A new DNA sequencing approach developed by MD Anderson researchers overcomes technical challenges with earlier techniques to give deeper insights into breast cancer evolution.
Contrary to long-held beliefs, new research finds that collagen in the tumor microenvironment may not promote cancer development but plays a protective role in controlling pancreatic cancer growth. The new findings could have important therapeutic implications.
The University of Texas MD Anderson Cancer Center and Mirati Therapeutics, Inc. today announced a strategic research and development collaboration to expand the evaluation of Mirati’s two investigational small molecule, potent and selective KRAS inhibitors – adagrasib (MRTX849), a G12C inhibitor in clinical development, and MRTX1133, a G12D inhibitor in preclinical development, as monotherapy and in combination with other agents – which target two of the most frequent KRAS mutations in cancer.
MD Anderson researchers have developed a new computational tool to accurately differentiate between cancer cells and normal cells when analyzing large single-cell RNA-sequencing data.
In a study to examine a Mediterranean diet in relation to prostate cancer progression in men on active surveillance, researchers from The University of Texas MD Anderson Cancer Center found that men with localized prostate cancer who reported a baseline dietary pattern that more closely follows the key principles of a Mediterranean-style diet fared better over the course of their disease.
A study led by The University of Texas MD Anderson Cancer Center showed that first-line treatment with a regimen of chemotherapy combined with the monoclonal antibody blinatumomab resulted in increased survival and achieved a high rate of measurable residual disease (MRD) negativity for patients who were newly diagnosed with a high-risk form of acute lymphoblastic leukemia (ALL) known as Philadelphia chromosome-negative B-cell ALL (Ph-negative B-ALL).
Researchers at The University of Texas MD Anderson Cancer Center have developed a novel targeted therapy, called POMHEX, which blocks critical metabolic pathways in cancer cells with specific genetic defects. Preclinical studies found the small-molecule enolase inhibitor to be effective in killing brain cancer cells that were missing ENO1, one of two genes encoding the enolase enzyme.
The North Texas A Conversation With a Living Legend® raised $1 million this week in a virtual version of the signature fundraising event benefiting The University of Texas
MD Anderson Cancer Center. The 31st annual event honored Admiral William H. McRaven, U.S. Navy, Retired, in an interview Nov. 16 with CBS News’ Bob Schieffer. Proceeds will benefit MD Anderson’s Moon Shots Program®, a collaborative effort to accelerate the development of scientific discoveries into clinical advances that save patients’ lives.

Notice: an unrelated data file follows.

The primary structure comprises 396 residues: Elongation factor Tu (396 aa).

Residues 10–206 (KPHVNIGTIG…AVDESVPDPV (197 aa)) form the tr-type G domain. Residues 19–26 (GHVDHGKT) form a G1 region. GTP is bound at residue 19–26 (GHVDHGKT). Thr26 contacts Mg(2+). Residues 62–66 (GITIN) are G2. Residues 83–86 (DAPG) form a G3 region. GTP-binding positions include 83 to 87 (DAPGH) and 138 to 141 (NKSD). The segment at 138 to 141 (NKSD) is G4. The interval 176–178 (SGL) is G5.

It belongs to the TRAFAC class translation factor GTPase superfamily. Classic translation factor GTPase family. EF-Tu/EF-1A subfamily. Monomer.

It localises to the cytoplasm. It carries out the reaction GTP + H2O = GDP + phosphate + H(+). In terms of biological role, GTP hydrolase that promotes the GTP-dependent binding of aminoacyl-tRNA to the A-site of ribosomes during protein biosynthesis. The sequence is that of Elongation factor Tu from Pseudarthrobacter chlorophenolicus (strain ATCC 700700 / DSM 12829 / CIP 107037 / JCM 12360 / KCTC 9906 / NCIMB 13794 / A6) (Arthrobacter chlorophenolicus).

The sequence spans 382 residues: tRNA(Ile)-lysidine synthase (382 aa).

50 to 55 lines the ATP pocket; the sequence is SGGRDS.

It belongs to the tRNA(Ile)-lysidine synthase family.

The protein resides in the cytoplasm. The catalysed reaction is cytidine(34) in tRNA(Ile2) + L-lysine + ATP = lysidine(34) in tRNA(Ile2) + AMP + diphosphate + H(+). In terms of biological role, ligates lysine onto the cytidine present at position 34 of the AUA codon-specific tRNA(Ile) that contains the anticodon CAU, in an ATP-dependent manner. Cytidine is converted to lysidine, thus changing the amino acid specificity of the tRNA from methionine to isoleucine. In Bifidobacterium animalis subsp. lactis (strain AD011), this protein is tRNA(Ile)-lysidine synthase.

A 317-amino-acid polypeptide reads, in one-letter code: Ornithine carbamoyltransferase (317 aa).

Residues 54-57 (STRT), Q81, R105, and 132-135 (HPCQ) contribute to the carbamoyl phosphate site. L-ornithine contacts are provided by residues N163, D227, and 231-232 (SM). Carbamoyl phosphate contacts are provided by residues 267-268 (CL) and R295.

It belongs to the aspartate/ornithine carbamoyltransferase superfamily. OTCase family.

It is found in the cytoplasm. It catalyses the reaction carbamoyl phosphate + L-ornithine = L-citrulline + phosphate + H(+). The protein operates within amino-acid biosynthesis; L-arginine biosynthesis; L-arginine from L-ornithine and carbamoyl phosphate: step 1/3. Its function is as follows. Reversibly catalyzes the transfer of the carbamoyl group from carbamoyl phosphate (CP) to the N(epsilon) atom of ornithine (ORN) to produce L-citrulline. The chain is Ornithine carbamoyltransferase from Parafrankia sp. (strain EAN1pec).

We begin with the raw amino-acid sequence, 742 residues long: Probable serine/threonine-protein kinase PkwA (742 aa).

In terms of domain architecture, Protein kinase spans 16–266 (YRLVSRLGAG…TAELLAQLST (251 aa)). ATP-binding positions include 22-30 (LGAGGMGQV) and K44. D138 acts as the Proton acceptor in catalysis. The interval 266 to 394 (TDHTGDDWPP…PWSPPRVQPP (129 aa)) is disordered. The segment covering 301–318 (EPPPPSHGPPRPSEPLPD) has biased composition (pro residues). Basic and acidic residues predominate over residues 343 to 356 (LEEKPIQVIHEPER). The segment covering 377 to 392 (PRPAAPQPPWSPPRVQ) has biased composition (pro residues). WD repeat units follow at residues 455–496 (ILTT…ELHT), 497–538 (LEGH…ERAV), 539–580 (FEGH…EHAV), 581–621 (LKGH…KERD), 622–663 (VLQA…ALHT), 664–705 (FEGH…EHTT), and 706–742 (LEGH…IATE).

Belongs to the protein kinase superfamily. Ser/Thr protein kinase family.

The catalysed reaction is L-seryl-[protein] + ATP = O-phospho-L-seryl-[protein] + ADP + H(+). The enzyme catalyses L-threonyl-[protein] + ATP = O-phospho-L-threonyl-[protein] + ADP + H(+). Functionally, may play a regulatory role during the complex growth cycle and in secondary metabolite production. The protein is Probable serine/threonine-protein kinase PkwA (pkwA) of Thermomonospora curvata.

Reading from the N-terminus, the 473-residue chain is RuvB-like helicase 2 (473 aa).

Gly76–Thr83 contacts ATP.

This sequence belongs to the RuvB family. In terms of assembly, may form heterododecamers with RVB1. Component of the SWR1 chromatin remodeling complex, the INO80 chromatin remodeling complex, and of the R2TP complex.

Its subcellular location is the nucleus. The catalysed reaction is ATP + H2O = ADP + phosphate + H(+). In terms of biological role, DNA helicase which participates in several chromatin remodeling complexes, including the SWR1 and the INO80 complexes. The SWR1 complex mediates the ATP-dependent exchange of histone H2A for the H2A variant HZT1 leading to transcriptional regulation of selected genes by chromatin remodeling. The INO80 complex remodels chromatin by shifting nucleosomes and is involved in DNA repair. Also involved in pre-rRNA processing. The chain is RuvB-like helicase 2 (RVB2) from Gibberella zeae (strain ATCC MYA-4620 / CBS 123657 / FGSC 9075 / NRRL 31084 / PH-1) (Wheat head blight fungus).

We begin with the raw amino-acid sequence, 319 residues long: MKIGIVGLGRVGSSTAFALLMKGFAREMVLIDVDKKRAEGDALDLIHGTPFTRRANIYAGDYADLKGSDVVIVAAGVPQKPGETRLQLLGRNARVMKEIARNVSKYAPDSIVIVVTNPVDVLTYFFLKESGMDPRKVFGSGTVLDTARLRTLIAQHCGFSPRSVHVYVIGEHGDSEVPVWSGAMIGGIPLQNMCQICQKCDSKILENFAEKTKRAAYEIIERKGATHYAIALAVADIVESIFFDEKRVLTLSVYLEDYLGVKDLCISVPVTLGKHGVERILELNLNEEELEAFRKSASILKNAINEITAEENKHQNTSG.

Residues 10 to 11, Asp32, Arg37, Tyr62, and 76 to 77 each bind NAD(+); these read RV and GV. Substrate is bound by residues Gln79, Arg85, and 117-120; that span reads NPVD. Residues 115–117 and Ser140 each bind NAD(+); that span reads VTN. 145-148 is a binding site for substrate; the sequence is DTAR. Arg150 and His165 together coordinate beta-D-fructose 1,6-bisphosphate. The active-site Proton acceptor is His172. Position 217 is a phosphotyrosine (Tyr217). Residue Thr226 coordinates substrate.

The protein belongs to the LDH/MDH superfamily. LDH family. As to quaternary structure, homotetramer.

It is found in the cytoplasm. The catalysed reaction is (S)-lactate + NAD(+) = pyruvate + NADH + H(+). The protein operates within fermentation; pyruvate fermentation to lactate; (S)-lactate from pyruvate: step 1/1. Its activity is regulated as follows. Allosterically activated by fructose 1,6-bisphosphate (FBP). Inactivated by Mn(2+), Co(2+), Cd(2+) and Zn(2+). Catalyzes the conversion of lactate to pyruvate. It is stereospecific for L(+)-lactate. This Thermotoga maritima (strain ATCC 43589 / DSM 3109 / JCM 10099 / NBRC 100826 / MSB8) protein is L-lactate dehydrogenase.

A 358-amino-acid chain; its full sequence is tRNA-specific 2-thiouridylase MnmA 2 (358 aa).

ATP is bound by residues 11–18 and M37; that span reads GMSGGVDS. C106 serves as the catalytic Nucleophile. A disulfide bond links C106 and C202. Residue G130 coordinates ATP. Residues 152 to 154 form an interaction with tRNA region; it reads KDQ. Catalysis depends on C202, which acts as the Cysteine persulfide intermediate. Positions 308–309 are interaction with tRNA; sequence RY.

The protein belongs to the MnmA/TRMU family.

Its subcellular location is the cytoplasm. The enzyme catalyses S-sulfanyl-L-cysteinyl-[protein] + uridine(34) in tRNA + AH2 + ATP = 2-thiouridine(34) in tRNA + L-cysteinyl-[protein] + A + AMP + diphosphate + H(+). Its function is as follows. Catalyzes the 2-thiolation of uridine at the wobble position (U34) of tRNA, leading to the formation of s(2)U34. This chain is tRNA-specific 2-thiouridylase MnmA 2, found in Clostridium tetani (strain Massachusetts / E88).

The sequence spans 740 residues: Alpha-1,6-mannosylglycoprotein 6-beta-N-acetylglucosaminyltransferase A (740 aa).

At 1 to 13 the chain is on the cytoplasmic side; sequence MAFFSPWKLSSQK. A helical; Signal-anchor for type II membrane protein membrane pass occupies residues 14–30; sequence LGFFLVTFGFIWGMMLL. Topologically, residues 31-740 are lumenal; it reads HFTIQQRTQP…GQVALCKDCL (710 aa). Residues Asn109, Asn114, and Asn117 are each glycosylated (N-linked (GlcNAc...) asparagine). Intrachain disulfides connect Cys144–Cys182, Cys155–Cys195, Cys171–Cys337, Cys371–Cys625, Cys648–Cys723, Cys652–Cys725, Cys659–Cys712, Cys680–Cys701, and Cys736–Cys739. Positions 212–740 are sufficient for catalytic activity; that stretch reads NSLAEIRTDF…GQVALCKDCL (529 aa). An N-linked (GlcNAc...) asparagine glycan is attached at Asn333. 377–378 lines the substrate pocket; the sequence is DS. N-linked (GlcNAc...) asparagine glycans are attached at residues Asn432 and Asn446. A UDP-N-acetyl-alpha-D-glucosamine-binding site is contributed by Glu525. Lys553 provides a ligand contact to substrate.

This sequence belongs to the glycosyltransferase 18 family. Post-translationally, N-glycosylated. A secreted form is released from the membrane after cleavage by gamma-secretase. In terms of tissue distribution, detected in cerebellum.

The University of Texas MD Anderson Cancer Center and Obsidian Therapeutics, Inc. today announced a multi-year strategic collaboration designed to expedite the research and development of novel engineered tumor infiltrating lymphocytes (TILs) for the treatment of solid tumors. The agreement pairs Obsidian and its novel cytoDRiVE™ technology platform with MD Anderson’s extensive experience and state-of-the-art capabilities in TIL cell therapy, led by the Biologics Development platform, within the Therapeutics Discovery division.
Promising clinical results with combination treatments for patients with melanoma and lung cancer highlight immunotherapy advances being presented by researchers from The University of Texas MD Anderson Cancer Center at The Society for Immunotherapy of Cancer (SITC) 35th Anniversary Annual Meeting & Pre-Conference Programs (SITC 2020) .
Atlantic Health System is enrolling women in a landmark study that uses a simple blood test for the CA-125 protein to screen women who are at low risk for ovarian cancer. The purpose of the clinical trial is to help determine whether this test can catch ovarian cancer early in women who would not normally be screened for it. Atlantic Health System hospitals are the only centers in the New York metro region to participate in the study, and have the third highest enrollment numbers in the nation.
Through large-scale profiling of protein changes in response to drug treatments in cancer cell lines, researchers at The University of Texas MD Anderson Cancer Center have generated a valuable resource to aid in predicting drug sensitivity, to understand therapeutic resistance mechanisms and to identify optimal combination treatment strategies.
The University of Texas MD Anderson Cancer Center will host the fifth annual Boot Walk to End Cancer® virtually on Saturday, Nov. 7. The virtual walk will take place online and in neighborhoods across the country in an effort to keep participants, their families and their communities safe and as part of MD Anderson’s commitment to prioritizing the health and safety of patients, workforce members and the greater Houston community.
The Focus Fund GP, LLC, in partnership with The University of Texas MD Anderson Cancer Center, has launched Cancer Focus Fund, LP, an oncology-focused investment fund designed to support the advancement of compelling investigational cancer therapies from late preclinical development through Phase I and Phase Ib/II clinical trials.